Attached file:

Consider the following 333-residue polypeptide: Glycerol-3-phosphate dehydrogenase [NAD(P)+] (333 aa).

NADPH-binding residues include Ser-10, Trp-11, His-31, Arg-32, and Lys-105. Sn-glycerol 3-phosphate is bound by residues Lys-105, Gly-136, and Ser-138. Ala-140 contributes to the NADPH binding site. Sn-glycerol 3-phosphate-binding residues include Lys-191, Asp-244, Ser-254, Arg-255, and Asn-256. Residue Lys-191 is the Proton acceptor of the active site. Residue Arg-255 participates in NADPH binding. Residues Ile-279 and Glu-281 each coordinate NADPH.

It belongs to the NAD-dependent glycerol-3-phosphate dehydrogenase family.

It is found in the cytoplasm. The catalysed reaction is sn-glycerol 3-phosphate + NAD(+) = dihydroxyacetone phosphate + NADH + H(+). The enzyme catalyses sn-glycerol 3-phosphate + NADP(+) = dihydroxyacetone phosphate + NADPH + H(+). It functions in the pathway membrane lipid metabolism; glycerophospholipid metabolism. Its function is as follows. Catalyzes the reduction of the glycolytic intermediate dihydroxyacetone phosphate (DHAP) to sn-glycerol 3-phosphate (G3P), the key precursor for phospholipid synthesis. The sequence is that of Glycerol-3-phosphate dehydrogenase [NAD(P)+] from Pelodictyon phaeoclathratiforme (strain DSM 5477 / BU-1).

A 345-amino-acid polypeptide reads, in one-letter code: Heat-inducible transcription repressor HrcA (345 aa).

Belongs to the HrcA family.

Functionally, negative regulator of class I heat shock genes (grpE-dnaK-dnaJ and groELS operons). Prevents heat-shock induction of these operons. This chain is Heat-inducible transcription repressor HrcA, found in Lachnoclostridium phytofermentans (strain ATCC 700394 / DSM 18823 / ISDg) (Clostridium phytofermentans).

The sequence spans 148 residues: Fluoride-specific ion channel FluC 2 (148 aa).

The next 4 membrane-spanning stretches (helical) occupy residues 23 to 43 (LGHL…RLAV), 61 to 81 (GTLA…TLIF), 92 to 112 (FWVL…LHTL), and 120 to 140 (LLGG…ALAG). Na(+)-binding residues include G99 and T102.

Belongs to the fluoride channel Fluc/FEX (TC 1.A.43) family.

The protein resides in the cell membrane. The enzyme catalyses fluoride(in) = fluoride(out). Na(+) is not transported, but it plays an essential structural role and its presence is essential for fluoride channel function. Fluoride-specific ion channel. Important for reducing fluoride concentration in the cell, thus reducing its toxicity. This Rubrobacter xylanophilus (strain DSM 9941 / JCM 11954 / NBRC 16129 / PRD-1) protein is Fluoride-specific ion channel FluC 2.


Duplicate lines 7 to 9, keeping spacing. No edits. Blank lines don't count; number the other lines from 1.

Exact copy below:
Functionally, negative regulator of class I heat shock genes (grpE-dnaK-dnaJ and groELS operons). Prevents heat-shock induction of these operons. This chain is Heat-inducible transcription repressor HrcA, found in Lachnoclostridium phytofermentans (strain ATCC 700394 / DSM 18823 / ISDg) (Clostridium phytofermentans).

The sequence spans 148 residues: Fluoride-specific ion channel FluC 2 (148 aa).

The next 4 membrane-spanning stretches (helical) occupy residues 23 to 43 (LGHL…RLAV), 61 to 81 (GTLA…TLIF), 92 to 112 (FWVL…LHTL), and 120 to 140 (LLGG…ALAG). Na(+)-binding residues include G99 and T102.